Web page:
From Mrs Kreitzer's introduction, 'The Church has become a huge part of the problem by embracing woke (and extremely profitable) positions that mirror the godless left.'
From Les Femmes
By Mary Ann Kreizer
The current issue of the Arlington Catholic Herald reports on the Diocesan Peace and Justice Commission's presentation of pseudo-science, climate hysteria, anti-capitalism and earth-based spirituality by representatives of the U.S. Conference of Catholic Bishops' "Green Machine", a.k.a. the Catholic Climate Covenant.
Bishop Burbidge, who, according to the Herald a couple of years ago, signed the USCCB's climate manifesto, celebrated mass to "kick off the event." According to the Herald our Bishop's homily combined pleasant truisms with doubtful economic assertions apparently based on the "new theology" of the Pope. "We care about our common home because it is a gift from our creator," he said in his homily. "Pope Francis calls us to approach nature and the environment with awe and wonder, for then our care for it will well up spontaneously." Bishop Burbidge also noted that climate change most impacts the poor. "On the day God calls us to himself, we will be accountable to the extent that we have shared our resources properly with others."
I don't know what he meant by "our care of it" but the choice of the keynote speaker, whose agenda is known, provided clarity. The key speaker at the event was Dan Misleh, a Jesuit-educated, career-long church bureaucrat with the USCCB and founder of its Catholic Climate Covenant.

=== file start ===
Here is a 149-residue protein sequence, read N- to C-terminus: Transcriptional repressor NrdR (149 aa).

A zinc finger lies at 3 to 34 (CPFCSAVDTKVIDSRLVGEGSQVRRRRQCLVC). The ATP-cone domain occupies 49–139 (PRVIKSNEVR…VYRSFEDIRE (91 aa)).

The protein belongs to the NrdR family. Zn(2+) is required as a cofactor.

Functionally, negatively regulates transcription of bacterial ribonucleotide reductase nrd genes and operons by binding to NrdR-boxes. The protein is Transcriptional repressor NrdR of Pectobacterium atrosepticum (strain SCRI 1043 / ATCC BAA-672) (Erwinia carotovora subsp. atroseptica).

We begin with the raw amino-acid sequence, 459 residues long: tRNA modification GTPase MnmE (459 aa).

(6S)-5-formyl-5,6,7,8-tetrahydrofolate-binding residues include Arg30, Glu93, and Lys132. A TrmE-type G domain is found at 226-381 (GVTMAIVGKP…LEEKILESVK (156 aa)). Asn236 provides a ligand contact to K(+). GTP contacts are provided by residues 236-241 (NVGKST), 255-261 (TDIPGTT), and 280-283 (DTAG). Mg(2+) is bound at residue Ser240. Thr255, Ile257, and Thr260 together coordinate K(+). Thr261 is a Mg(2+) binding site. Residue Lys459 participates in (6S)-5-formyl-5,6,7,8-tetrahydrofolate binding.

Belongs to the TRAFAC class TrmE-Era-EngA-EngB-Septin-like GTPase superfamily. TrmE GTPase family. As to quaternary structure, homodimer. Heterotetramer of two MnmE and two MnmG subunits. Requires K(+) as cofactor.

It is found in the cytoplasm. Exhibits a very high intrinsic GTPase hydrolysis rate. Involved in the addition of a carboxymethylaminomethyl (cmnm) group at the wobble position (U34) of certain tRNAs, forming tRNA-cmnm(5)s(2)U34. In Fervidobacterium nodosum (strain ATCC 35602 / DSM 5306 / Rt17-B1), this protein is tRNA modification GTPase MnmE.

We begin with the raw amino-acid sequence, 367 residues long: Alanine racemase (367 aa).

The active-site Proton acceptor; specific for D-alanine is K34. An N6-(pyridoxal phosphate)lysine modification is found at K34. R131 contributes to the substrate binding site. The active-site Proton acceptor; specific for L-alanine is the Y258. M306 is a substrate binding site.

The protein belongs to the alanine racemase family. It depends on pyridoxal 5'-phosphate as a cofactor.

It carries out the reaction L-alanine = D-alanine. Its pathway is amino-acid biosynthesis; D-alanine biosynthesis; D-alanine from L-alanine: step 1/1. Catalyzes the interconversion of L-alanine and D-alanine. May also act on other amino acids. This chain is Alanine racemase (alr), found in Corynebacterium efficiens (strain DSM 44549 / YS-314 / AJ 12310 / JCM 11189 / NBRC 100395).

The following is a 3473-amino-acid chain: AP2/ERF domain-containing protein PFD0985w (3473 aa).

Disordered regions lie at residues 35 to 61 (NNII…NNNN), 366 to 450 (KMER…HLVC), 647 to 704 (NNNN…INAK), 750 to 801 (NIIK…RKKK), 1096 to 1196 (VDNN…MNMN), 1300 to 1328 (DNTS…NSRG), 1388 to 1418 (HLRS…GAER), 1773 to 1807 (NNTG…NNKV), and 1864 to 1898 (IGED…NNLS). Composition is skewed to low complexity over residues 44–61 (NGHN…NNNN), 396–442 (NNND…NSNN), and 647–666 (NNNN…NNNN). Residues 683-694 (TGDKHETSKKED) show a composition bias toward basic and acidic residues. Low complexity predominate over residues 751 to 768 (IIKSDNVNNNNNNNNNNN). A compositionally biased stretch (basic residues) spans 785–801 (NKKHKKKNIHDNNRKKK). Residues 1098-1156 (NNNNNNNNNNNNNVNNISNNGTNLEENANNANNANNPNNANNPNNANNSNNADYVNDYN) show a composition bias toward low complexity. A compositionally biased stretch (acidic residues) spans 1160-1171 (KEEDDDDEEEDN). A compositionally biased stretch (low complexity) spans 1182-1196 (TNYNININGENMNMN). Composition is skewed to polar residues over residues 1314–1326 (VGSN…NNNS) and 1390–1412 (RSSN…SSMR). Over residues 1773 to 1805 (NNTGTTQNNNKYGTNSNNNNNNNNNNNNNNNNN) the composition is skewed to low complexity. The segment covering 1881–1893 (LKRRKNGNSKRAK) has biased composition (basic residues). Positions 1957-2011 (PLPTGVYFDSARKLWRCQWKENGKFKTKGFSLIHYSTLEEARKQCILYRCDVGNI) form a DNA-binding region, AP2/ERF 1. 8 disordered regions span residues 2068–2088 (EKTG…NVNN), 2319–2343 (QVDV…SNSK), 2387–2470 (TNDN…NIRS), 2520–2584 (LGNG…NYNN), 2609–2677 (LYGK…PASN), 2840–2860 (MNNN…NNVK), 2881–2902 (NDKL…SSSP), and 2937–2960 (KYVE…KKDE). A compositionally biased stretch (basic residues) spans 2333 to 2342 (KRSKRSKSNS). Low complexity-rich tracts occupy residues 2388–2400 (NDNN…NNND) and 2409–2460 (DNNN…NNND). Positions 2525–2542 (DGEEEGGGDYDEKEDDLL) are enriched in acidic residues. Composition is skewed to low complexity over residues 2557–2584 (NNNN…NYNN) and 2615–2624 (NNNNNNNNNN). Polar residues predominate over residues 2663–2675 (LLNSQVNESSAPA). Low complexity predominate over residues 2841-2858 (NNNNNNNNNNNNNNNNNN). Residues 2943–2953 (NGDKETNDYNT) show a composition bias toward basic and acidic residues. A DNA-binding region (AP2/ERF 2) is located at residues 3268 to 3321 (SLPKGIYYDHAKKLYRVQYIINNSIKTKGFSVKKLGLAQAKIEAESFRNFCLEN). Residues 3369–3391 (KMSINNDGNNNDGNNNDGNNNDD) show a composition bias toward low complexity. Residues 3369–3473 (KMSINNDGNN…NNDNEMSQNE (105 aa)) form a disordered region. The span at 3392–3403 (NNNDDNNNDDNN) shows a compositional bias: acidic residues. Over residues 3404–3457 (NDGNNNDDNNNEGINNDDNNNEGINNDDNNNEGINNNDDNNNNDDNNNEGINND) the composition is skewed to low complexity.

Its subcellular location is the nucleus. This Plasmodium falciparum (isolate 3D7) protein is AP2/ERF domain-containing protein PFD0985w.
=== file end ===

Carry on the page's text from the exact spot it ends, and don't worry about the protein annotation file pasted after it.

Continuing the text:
While his assertions are not evidence-based nor logically consistent they seem to have been delivered with enough panache to impress his audience. What was more problematic was his spiritual direction:
As faith people, we need to see the spiritual and the social responsibility for what is happening.... We have all the tools we need in the Catholic Church, but what we need is a movement.
Misleh's convoluted thinking was displayed in a 2011 article in the left-wing magazine U. S. Catholic entitled "Don't be crude: End our oil addiction." According to Misleh in 2011, "It's time to get the petroleum monkey off our backs." For more than 10 years he has led the Bishops' anti-fossil fuel lobby with Congress. He alleges that because petroleum is so essential to our way of life and prosperity we are in some way guilty of something because "our individual per capita consumption of the world’s energy dwarfs all other countries, even the most developed. Our 4.5 percent share of the world’s population consumes 25 percent of its energy.... But having traveled to some desperately poor countries, I also know that we are the few and the privileged. Most of the rest of the world has little if any access to fossil fuel energy."
It is not clear how reducing U.S. fossil fuel development as the Green Machine advocates in favor of more Chinese-made solar panel and windmill deployment will provide those "desperately poor countries" with more "access to fossil fuel energy." Misleh's rhetoric appeals to virtue- signaling bishops. It makes them feel they are "acting for the poor" without actually giving up the benefits that fossil fuel energy permits them to enjoy. They don't see the hypocrisy that some laymen might attribute to them because in the U.S. laymen observe that the bishops seem to imbibe in more of the conveniences of American life than most of the working class pewsitters without experiencing the burden of how to pay for the necessities of life for themselves and their children.